One doesn't have to be Roman Catholic or even Christian to recognize the great good the Catholic Church has done. America would be worse off were it not its pro-life stance and numerous acts of charity.
But good works are sometimes diluted or even overwhelmed by evil works, and it is the evil works of pedophile priests that threaten to sully the good the church has done.
But what should trouble not only Catholics but non-Catholics too is the latest statement from the Vatican regarding the sexual abuse scandal, a scandal that has prompted many Catholics to leave the church and the faith altogether.
In a letter to the U.S. Conference of Catholic Bishops meeting in Baltimore, the Vatican, as reported by U.S. News & World Report, requested that U.S. bishops "wait until after the Vatican-convened global meeting on sex abuse takes place in February" to take action on the sexual abuse issue plaguing the church. "The conference of bishops had expected to focus ... on measures to combat abuse, including establishing a new code of conduct."
Is it just a question of timing, or yet another attempt to avoid dealing with the crisis?
The church has long been reluctant to go to law enforcement about cases of sexual abuse by priests, choosing instead to have its own officials handle the cases themselves, or as was most often the case, suppress them, moving suspected clergy from parish to parish, threatening the safety of children, and thereby continuing a pattern of depravity and neglect.
Anne Barrett Doyle, co-director of BishopAccountability.org, an organization that compiles instances of clergy abuse, is quoted in The Washington Post: "What we see here is the Vatican again trying to suppress even modest progress by the U.S. Bishops. We're seeing where the problem lies, which is with the Vatican."
The Post reports the U.S. Bishops "expressed a mixture of disappointment, acceptance and frustration at the news from Rome." How about outrage, which is what victims groups have rightly expressed?
Law enforcement has a right and an obligation to investigate these cases. Where abuse can be proved, prosecutors have an equal right and obligation to hold the guilty accountable. Abusers break the laws of God, which they promised to obey, and the laws enacted by legislators, to which they should adhere. Breaking God's laws, if one believes Catholic doctrine, puts you in danger of eternal damnation. Breaking human laws should send lawbreakers to prison. This is not just an internal matter for the Catholic Church, which has failed to deliver on promises to purge the evil in its midst. Frequent excuses that these are old allegations do not ring true and certainly do not excuse either the behavior or the cover-up.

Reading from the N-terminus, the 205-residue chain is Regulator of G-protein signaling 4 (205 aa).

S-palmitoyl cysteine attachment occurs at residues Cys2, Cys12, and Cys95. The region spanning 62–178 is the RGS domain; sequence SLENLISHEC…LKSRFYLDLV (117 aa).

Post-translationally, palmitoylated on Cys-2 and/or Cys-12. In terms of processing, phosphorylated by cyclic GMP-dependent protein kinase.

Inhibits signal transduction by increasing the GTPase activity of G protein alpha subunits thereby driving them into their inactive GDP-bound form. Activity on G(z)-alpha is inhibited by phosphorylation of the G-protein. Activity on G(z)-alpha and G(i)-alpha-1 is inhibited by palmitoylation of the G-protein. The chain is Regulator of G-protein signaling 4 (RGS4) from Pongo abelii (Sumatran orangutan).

This is not just a U.S. problem, either. Many European countries are dealing with Catholic clergy who have been charged with everything from child abuse to child pornography and rape. While the statute of limitations has protected some, many others have been brought before criminal courts, convicted and imprisoned. It's the same here in the U.S.
Pope Francis recently said climate change and nuclear war are the greatest threats to the world. The greatest threats to the Catholic Church are the sexual abuse of children and the church's failure to adequately address that abuse and hold those responsible accountable.
Some of Pope Francis' critics suggest he resign. Though, according to canon law, no Pope can be forced out, perhaps he can be sufficiently shamed for his unwillingness to cleanse the church of the filth that has stained it.
In a recent comment, the Pope said the attacks on the Catholic Church were the work of the devil, and he called on angels to help. Maybe he needs to go higher? His church, according to Scripture, was created by and belongs to a much Higher Authority. God cannot be pleased with the derision heaped upon it or with those who have mismanaged it.
Cal Thomas, America's most-syndicated columnist, is the author of 10 books.